Democratic senators are urging the Department of Health and Human Services (HHS) to strengthen federal health privacy protections for abortion patients.

The United States must do more to protect the privacy of abortion patients in light of the recent Supreme Court ruling in Dobbs v. Jackson Women’s Health Organization, which allows states more latitude to decide abortion access, Sen. Patty Murray (D-Wash.) and 29 of her colleagues told HHS Secretary Xavier Becerra in a Sept. 13 letter.

Some states have moved quickly to restrict or outlaw abortion, making it a crime to seek the procedure or provide it.

“To protect patients, and their providers, from having their health information weaponized against them, we urge you to take immediate action to strengthen education on and enforcement of federal health privacy protections and to initiate the rulemaking process to augment privacy protections under Health Insurance Portability and Accountability Act (HIPAA) regulations,” the letter said.

“Stakeholders have told us about providers who have felt uncertain about whether they must turn over personal health information to state and law enforcement officials, including cases where providers believed they had to turn over information when doing so is only permitted—but not required—under the HIPAA Privacy Rule,” the Democratic senators said.

The HHS should update the HIPAA Privacy Rule to “broadly restrict regulated entities from sharing individuals’ reproductive health information without explicit consent, particularly for law enforcement, civil, or criminal proceedings premised on the provision of abortion care,” the letter said.

The Democratic senators penned their letter on the same day Sen. Lindsey Graham (R-S.C.) introduced legislation to make it illegal in most cases for women to receive an abortion in the United States after 15 weeks of pregnancy.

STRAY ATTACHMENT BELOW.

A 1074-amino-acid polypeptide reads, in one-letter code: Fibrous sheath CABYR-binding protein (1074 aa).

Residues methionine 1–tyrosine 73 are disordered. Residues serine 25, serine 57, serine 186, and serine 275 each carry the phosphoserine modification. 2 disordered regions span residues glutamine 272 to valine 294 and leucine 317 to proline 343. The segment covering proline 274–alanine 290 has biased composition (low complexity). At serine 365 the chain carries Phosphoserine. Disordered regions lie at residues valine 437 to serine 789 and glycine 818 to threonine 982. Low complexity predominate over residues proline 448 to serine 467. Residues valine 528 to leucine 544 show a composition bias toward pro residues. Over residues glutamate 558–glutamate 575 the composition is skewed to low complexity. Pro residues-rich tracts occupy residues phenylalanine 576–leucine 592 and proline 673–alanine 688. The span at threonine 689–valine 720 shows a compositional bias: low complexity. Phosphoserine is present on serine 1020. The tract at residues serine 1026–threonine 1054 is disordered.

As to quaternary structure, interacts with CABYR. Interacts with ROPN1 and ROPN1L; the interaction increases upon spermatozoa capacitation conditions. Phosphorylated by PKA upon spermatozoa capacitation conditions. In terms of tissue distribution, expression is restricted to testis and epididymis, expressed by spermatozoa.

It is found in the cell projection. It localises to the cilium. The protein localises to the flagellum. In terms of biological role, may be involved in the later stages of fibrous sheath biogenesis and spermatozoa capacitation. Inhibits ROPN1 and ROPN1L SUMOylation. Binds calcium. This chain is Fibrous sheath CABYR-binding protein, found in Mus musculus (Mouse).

Becerra has made clear he, like President Joe Biden, backs abortion access. But whether he will agree to draft new rules to address the senators’ HIPAA concerns is uncertain.

In a statement Becerra issued in response to Graham’s bill, he pointed to guidance the HHS Office for Civil Rights issued June 29, designed to clarify existing HIPAA protections for abortion patients.

That guidance explains “the extent to which federal law and regulations protect individuals’ private medical information when seeking abortion,” including when using apps on cellphones, Becerra said.

“The Biden-Harris administration will vigorously advance and protect women’s rights to essential healthcare. We won’t hesitate to enforce the law,” Becerra said.

The Democratic senators in their letter commended HHS for the June 29 guidance but said it did not go far enough to protect health information related to abortions.

“Our nation faces a crisis in access to reproductive health services, and some states have already begun to investigate and punish women seeking abortion care. It is critical that HHS take all available action to fully protect women’s privacy and their ability to safely and confidentially seek medical care,” the letter said.

Becerra did not reply to a request for comment.